Working Class Life In Blake'S Songs Of Innocence And Of Experience

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The Industrial Revolution in the Romantic era meant that poverty became part of human nature for London's working class (de Pennington, 2011). A social theme in that is prominent in William Blake's Songs of Innocence an

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d Songs of Experience. Blake's The Chimney Sweeper from Songs of Experience 1794, depicts the inevitable cruel fate of these abused innocent children. As well as this, it denotes the exploitation of the destitute by the state through Catholic faith. Concerned with such political vices of his time, he creates empathy for the disadvantaged youth, a characteristic of Romanticism (Benton, DiYanni & Benton, 2013). Within The Chimney Sweeper's first three lines of the first quatrain, following the simple rhyme scheme of AA/BB, Blake compels the reader to view the events from an adult's point of view. The opening line 'A little black thing among the snow' demonstrates how adults, how society at the time dehumanised children, a tool historically used to enslave others. Indicated by the narrator's use of the noun 'thing' to describe the chimney-sweeper.

The second stanza of the poem the rhyme scheme changes from that of the first to ab/ab, designating the change of narrator from the adult to the young boy, the chimney-sweeper, also shown through the change of tone from concern to despair and sadness. The third and last stanza of this poem is the most significant. However, in order to better comprehend it's poignancy, it should be compared with Blake's first The Chimney Sweeper from Songs of Innocence 1789. Providing the reader with another understanding of the same predicament (Freedman, 2014). The 1789 poem focuses more on the depiction of the innocence and naivety of young chimney-sweepers, clearly inferred by Blake's use of Iambic pentameter, adopted to form the notion of a nursery rhyme. Whereas the other poem's iambic pentameter is inconsistent in terms of its syllables, reflecting the disturbed childhood of the boy. Additionally, the 1789 version, consists of much more religious imagery formulated through the contrast of black and white, and dark and light, hinting at life and death, 'Were all of them locked up in coffins of black.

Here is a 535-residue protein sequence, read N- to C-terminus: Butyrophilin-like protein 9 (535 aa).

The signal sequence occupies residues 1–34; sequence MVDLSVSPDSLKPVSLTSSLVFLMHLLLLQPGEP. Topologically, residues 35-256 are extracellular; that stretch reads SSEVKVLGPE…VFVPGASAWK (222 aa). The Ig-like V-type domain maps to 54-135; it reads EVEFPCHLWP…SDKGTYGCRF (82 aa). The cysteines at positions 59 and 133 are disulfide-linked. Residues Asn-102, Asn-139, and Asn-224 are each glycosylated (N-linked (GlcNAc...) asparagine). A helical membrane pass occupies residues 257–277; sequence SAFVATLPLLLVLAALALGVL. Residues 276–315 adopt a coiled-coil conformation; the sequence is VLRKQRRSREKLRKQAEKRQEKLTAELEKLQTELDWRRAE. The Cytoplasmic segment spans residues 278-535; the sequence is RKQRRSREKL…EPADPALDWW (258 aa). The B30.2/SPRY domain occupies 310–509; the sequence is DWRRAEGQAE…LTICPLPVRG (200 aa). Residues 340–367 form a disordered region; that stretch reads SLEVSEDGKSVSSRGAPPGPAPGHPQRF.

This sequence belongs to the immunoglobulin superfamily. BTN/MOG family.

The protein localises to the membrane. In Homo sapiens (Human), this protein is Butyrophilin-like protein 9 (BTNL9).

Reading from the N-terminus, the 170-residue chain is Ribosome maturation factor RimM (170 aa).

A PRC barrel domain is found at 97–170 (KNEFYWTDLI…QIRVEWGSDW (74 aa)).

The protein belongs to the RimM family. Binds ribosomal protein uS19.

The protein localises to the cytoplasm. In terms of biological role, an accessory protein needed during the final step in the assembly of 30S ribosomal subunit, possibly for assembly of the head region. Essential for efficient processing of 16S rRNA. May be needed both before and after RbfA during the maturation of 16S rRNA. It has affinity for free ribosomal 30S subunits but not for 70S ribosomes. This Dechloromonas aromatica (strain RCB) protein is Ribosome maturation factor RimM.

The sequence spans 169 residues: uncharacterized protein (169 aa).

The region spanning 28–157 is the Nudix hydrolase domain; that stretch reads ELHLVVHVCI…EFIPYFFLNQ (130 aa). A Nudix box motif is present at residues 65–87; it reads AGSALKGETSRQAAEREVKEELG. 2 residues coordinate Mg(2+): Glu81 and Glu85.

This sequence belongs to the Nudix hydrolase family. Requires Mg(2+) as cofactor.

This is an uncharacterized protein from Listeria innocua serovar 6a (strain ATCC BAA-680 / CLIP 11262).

And by came an angel who had a bright key,'. The 'coffins of black' a metaphor not only foreshadows the chimney-sweepers death but also their current situation. Originally mentioned in the first stanza 'So your chimneys I sweep, and in soot I sleep. ' the soot is the black coffin. In the last couplets of both The Chimney Sweepers, Blake evokes the transition from innocence and naivety to experience and realisation. ‘Though the morning was cold, Tom was happy and warm.

So if all do their duty they need not fear harm. ’ (1798) Blake uses irony to connote naivety. And are gone to praise God and his priest and king,//Who make up a heaven of our misery. ” The use of an oxymoron in the last line attacks not only the Catholic Church and the state but the orthodox Christian God. This journey from innocence to experience, as well as Blake's blatant attack on the omnibenevolence of God, links these poems with Voltaire's Candide ou l'Optimisme who comes to the same conclusion. Highlighting the significance of activism in literature to prevent the abuse of the poor from society.

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Working Class Life In Blake’S Songs Of Innocence And Of Experience. (2020, July 15). WritingBros. Retrieved June 18, 2024, from
“Working Class Life In Blake’S Songs Of Innocence And Of Experience.” WritingBros, 15 Jul. 2020,
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